For example, the Apple Watch Series 8 is a sound alternative that, despite its steep retail price, doesn’t require a recurring monthly subscription to track your health and fitness metrics. 

With Apple Watch Series 8, you can monitor heart rate, heart rate variability, blood oxygen, respiratory rate, sleep, female health, and body temperature.

And as an all-in-one health and fitness tracker, this smartwatch can track sleep, steps, swimming, cycling, and so much more.

The Oura Ring has two times the water-resistance rating of the Apple Watch Series 8. But at 5 ATM, it’s still a decent option, as you’ll hardly find a 50 meters deep swimming pool in your area anyways.

The problem with Apple watches is they don’t have a decent battery runtime. Unless optimized to save battery, which in turn alters its overall performance, the Apple Watch Series 8 offers a runtime of 23 hours max on a single charge in normal to heavy usage.

2. Whoop Strap 4.0

The first noticeable difference between Whoop and Oura is the contact point.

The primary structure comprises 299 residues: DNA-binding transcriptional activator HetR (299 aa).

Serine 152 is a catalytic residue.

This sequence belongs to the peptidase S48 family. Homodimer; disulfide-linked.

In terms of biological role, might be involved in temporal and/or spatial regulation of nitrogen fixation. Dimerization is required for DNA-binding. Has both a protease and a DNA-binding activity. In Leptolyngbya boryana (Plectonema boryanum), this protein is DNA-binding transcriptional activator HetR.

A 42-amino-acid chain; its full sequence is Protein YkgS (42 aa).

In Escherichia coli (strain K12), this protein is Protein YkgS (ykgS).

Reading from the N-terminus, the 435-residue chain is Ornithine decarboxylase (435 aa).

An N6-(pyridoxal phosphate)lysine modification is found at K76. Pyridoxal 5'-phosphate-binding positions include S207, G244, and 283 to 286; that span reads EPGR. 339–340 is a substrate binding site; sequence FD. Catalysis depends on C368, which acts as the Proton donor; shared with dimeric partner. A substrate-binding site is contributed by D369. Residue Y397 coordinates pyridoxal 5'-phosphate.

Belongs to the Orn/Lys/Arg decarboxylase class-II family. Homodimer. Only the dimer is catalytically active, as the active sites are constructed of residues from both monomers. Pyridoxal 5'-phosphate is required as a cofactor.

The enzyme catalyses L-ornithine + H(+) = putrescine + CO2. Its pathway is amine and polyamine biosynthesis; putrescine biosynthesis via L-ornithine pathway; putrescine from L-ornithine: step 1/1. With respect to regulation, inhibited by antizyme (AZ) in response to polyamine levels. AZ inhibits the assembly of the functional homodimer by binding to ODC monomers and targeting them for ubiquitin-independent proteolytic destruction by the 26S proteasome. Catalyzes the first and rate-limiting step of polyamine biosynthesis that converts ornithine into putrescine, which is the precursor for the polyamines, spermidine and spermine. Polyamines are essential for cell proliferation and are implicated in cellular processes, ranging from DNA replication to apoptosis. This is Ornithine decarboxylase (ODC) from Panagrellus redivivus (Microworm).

Whoop goes around your wrist, but it isn’t a smartwatch by any mean. Oura goes through your fingers and stays locked in position provided you get the right Oura sizing.

Whoop tracks the same metrics as the Oura Ring, meaning their health and fitness metrics easily overlap.  In other words, Whoop helps you to determine whether your body is ready to take on an intense exercise or whether you should focus on sleep and recovery. 

You do get the strap free of charge, but you have to pay $30 a month for Whoop to keep tracking your health and fitness stats.

I’m aware that, given the pricing chart, the Oura Ring is an inexpensive model compared to the Whoop Strap. In fact, the only reason to get Whoop is if you need a fitness tracker that sits on your wrist.